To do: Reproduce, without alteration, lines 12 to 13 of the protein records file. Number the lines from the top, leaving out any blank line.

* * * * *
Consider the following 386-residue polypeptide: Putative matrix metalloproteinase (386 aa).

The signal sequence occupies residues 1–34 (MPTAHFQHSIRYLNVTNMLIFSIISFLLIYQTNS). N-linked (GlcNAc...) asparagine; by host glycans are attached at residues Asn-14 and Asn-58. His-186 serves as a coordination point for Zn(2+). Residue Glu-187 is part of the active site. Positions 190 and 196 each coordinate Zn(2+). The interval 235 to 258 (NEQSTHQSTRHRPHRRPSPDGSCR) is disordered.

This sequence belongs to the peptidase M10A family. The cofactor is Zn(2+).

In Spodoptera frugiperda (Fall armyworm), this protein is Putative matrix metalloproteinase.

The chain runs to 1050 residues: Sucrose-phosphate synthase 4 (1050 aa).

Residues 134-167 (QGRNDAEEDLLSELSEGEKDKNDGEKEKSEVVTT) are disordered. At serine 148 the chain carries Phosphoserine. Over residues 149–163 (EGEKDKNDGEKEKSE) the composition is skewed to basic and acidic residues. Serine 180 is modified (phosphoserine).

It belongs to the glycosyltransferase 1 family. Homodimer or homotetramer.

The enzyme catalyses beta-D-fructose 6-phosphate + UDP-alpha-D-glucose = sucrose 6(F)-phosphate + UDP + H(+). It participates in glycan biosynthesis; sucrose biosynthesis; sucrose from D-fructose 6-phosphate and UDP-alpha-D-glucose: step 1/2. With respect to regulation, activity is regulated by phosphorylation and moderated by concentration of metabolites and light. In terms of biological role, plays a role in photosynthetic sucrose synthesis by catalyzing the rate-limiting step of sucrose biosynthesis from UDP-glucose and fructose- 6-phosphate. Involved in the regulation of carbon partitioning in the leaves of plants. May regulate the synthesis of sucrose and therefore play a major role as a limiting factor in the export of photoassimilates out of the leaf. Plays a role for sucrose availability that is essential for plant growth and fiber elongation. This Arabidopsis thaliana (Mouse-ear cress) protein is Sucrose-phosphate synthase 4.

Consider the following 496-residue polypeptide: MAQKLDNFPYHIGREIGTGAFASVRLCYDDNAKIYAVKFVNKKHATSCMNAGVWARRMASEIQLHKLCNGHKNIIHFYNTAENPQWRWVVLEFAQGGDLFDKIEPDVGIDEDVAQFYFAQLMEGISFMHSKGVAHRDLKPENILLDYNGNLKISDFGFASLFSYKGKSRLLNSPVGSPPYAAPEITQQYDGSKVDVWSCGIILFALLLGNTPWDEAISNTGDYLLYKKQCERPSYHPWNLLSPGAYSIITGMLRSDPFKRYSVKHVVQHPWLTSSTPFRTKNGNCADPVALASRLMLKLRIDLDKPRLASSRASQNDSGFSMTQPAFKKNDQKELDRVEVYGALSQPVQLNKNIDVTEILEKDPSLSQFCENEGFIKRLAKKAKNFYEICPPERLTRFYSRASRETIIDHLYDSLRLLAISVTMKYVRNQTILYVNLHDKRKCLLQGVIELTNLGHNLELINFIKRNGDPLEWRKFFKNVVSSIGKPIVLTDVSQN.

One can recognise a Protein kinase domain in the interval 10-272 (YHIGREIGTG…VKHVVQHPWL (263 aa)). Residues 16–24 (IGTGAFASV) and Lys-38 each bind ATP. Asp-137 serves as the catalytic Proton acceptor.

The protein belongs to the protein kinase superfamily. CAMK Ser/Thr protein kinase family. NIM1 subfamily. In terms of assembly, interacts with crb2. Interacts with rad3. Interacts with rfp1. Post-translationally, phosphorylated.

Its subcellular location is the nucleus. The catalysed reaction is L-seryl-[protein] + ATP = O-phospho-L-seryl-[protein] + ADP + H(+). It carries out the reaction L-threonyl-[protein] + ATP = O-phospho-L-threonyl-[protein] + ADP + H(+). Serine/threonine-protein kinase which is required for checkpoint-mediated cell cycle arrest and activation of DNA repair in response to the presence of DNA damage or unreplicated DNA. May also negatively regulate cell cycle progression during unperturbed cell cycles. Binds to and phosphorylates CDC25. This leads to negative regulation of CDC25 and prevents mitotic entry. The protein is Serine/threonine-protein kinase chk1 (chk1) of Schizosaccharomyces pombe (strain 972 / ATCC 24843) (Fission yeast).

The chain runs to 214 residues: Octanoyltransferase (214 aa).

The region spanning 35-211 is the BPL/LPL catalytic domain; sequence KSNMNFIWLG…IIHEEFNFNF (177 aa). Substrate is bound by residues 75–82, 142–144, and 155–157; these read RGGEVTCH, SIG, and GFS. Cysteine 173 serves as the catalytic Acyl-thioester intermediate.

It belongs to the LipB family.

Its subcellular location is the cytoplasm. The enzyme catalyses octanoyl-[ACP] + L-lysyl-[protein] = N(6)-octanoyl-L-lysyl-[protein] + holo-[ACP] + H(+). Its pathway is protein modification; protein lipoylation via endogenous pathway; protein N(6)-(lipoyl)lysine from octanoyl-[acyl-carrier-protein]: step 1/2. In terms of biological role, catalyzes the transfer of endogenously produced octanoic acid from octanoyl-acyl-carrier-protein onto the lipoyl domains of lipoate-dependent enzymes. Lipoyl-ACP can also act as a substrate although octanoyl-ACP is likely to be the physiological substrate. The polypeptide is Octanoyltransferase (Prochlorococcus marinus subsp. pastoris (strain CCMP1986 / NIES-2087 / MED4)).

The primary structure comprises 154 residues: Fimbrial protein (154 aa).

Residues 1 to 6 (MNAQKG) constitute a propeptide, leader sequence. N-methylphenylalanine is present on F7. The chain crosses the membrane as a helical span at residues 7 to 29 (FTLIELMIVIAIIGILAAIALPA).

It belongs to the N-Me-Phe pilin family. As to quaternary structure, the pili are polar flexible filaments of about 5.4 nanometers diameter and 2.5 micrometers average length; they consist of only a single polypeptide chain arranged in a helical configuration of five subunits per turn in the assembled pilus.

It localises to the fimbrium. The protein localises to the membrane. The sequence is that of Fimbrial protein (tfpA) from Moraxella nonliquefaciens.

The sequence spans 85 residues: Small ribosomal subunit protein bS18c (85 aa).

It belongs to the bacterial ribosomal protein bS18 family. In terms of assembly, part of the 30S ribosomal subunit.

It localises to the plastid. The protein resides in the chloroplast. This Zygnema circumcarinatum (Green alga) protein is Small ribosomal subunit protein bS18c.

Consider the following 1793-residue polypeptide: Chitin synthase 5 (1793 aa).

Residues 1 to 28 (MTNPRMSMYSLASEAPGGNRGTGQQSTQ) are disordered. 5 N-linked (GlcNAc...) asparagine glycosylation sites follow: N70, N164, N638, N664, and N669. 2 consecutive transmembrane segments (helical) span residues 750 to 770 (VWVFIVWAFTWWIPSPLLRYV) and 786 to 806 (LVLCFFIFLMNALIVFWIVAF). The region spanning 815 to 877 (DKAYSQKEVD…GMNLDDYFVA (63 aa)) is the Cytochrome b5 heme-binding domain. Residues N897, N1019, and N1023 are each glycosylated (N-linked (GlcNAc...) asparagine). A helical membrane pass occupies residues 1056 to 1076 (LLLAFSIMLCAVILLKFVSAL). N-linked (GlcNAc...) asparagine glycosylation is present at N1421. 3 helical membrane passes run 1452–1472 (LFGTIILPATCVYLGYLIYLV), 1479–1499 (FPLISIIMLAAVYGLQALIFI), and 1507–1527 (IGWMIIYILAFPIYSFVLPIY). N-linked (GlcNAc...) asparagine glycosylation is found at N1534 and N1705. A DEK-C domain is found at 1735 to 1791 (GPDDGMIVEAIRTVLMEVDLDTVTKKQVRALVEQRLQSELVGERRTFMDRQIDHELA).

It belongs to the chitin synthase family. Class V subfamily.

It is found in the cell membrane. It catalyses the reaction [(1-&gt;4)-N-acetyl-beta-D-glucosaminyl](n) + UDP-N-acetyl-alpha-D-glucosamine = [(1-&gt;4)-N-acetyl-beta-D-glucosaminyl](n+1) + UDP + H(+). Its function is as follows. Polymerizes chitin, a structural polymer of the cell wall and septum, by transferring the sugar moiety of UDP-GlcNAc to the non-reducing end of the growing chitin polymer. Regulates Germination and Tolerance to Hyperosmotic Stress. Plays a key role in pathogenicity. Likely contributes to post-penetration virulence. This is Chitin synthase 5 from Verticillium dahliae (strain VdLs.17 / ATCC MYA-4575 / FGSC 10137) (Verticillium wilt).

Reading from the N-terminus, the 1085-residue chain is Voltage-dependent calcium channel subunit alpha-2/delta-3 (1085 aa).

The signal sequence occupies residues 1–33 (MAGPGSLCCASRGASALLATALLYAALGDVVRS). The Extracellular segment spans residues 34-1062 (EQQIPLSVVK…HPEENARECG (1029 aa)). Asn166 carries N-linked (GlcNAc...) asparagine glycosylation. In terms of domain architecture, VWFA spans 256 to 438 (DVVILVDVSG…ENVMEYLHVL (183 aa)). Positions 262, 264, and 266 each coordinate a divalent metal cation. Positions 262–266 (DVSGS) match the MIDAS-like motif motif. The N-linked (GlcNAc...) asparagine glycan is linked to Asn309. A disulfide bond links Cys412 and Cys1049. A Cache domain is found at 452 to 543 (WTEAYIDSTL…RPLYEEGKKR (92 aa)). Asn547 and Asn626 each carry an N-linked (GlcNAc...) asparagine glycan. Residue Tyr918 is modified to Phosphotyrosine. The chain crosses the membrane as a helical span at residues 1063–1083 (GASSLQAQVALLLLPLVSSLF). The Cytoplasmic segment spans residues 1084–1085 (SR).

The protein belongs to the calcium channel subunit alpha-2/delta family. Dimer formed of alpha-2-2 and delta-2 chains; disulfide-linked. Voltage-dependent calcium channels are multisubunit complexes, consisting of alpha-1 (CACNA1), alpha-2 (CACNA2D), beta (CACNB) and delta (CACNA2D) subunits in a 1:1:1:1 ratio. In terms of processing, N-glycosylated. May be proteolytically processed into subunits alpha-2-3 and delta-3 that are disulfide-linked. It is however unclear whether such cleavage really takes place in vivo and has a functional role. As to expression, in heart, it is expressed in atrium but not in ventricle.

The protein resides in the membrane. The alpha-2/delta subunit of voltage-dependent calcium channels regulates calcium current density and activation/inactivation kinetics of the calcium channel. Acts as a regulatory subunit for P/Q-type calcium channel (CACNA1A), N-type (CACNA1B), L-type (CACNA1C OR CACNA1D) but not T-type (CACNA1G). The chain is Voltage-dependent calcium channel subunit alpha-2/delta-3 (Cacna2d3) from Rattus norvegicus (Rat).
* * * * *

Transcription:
Its subcellular location is the nucleus. The catalysed reaction is L-seryl-[protein] + ATP = O-phospho-L-seryl-[protein] + ADP + H(+). It carries out the reaction L-threonyl-[protein] + ATP = O-phospho-L-threonyl-[protein] + ADP + H(+). Serine/threonine-protein kinase which is required for checkpoint-mediated cell cycle arrest and activation of DNA repair in response to the presence of DNA damage or unreplicated DNA. May also negatively regulate cell cycle progression during unperturbed cell cycles. Binds to and phosphorylates CDC25. This leads to negative regulation of CDC25 and prevents mitotic entry. The protein is Serine/threonine-protein kinase chk1 (chk1) of Schizosaccharomyces pombe (strain 972 / ATCC 24843) (Fission yeast).

The chain runs to 214 residues: Octanoyltransferase (214 aa).